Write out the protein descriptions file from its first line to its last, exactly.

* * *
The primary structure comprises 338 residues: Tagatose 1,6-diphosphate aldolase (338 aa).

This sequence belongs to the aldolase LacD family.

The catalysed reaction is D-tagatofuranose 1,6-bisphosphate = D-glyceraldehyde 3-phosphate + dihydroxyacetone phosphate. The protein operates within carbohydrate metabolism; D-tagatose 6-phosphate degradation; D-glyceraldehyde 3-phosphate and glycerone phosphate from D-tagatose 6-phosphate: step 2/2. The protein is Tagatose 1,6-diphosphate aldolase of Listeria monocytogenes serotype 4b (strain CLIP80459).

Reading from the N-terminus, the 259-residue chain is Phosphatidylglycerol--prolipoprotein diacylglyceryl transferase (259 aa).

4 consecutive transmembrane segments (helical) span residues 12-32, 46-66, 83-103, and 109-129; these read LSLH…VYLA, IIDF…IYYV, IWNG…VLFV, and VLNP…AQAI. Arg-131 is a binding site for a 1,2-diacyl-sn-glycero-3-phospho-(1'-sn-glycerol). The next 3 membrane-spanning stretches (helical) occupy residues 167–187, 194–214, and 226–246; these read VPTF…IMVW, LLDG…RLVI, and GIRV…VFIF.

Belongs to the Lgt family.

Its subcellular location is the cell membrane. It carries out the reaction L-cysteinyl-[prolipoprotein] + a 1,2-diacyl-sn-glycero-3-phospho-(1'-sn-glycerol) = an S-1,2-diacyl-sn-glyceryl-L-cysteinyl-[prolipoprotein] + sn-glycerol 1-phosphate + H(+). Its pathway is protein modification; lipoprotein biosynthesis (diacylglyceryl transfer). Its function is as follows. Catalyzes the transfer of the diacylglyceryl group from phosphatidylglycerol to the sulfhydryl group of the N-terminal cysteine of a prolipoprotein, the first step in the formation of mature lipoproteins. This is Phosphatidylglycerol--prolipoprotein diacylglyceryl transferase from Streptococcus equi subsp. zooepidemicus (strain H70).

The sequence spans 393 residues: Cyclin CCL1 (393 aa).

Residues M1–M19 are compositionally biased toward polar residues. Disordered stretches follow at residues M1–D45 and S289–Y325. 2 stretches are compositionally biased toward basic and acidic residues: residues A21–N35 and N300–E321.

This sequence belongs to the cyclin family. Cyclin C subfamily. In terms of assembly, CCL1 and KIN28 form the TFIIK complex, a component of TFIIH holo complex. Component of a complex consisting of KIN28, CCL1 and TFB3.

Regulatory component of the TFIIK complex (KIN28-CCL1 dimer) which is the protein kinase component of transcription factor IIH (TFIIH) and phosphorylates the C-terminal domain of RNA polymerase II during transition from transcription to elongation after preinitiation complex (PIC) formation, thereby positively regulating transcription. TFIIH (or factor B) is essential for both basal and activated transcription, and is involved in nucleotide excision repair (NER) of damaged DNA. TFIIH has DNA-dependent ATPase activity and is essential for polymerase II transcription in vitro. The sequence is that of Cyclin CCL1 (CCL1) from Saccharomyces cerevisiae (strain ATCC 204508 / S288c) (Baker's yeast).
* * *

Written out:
The primary structure comprises 338 residues: Tagatose 1,6-diphosphate aldolase (338 aa).

This sequence belongs to the aldolase LacD family.

The catalysed reaction is D-tagatofuranose 1,6-bisphosphate = D-glyceraldehyde 3-phosphate + dihydroxyacetone phosphate. The protein operates within carbohydrate metabolism; D-tagatose 6-phosphate degradation; D-glyceraldehyde 3-phosphate and glycerone phosphate from D-tagatose 6-phosphate: step 2/2. The protein is Tagatose 1,6-diphosphate aldolase of Listeria monocytogenes serotype 4b (strain CLIP80459).

Reading from the N-terminus, the 259-residue chain is Phosphatidylglycerol--prolipoprotein diacylglyceryl transferase (259 aa).

4 consecutive transmembrane segments (helical) span residues 12-32, 46-66, 83-103, and 109-129; these read LSLH…VYLA, IIDF…IYYV, IWNG…VLFV, and VLNP…AQAI. Arg-131 is a binding site for a 1,2-diacyl-sn-glycero-3-phospho-(1'-sn-glycerol). The next 3 membrane-spanning stretches (helical) occupy residues 167–187, 194–214, and 226–246; these read VPTF…IMVW, LLDG…RLVI, and GIRV…VFIF.

Belongs to the Lgt family.

Its subcellular location is the cell membrane. It carries out the reaction L-cysteinyl-[prolipoprotein] + a 1,2-diacyl-sn-glycero-3-phospho-(1'-sn-glycerol) = an S-1,2-diacyl-sn-glyceryl-L-cysteinyl-[prolipoprotein] + sn-glycerol 1-phosphate + H(+). Its pathway is protein modification; lipoprotein biosynthesis (diacylglyceryl transfer). Its function is as follows. Catalyzes the transfer of the diacylglyceryl group from phosphatidylglycerol to the sulfhydryl group of the N-terminal cysteine of a prolipoprotein, the first step in the formation of mature lipoproteins. This is Phosphatidylglycerol--prolipoprotein diacylglyceryl transferase from Streptococcus equi subsp. zooepidemicus (strain H70).

The sequence spans 393 residues: Cyclin CCL1 (393 aa).

Residues M1–M19 are compositionally biased toward polar residues. Disordered stretches follow at residues M1–D45 and S289–Y325. 2 stretches are compositionally biased toward basic and acidic residues: residues A21–N35 and N300–E321.

This sequence belongs to the cyclin family. Cyclin C subfamily. In terms of assembly, CCL1 and KIN28 form the TFIIK complex, a component of TFIIH holo complex. Component of a complex consisting of KIN28, CCL1 and TFB3.

Regulatory component of the TFIIK complex (KIN28-CCL1 dimer) which is the protein kinase component of transcription factor IIH (TFIIH) and phosphorylates the C-terminal domain of RNA polymerase II during transition from transcription to elongation after preinitiation complex (PIC) formation, thereby positively regulating transcription. TFIIH (or factor B) is essential for both basal and activated transcription, and is involved in nucleotide excision repair (NER) of damaged DNA. TFIIH has DNA-dependent ATPase activity and is essential for polymerase II transcription in vitro. The sequence is that of Cyclin CCL1 (CCL1) from Saccharomyces cerevisiae (strain ATCC 204508 / S288c) (Baker's yeast).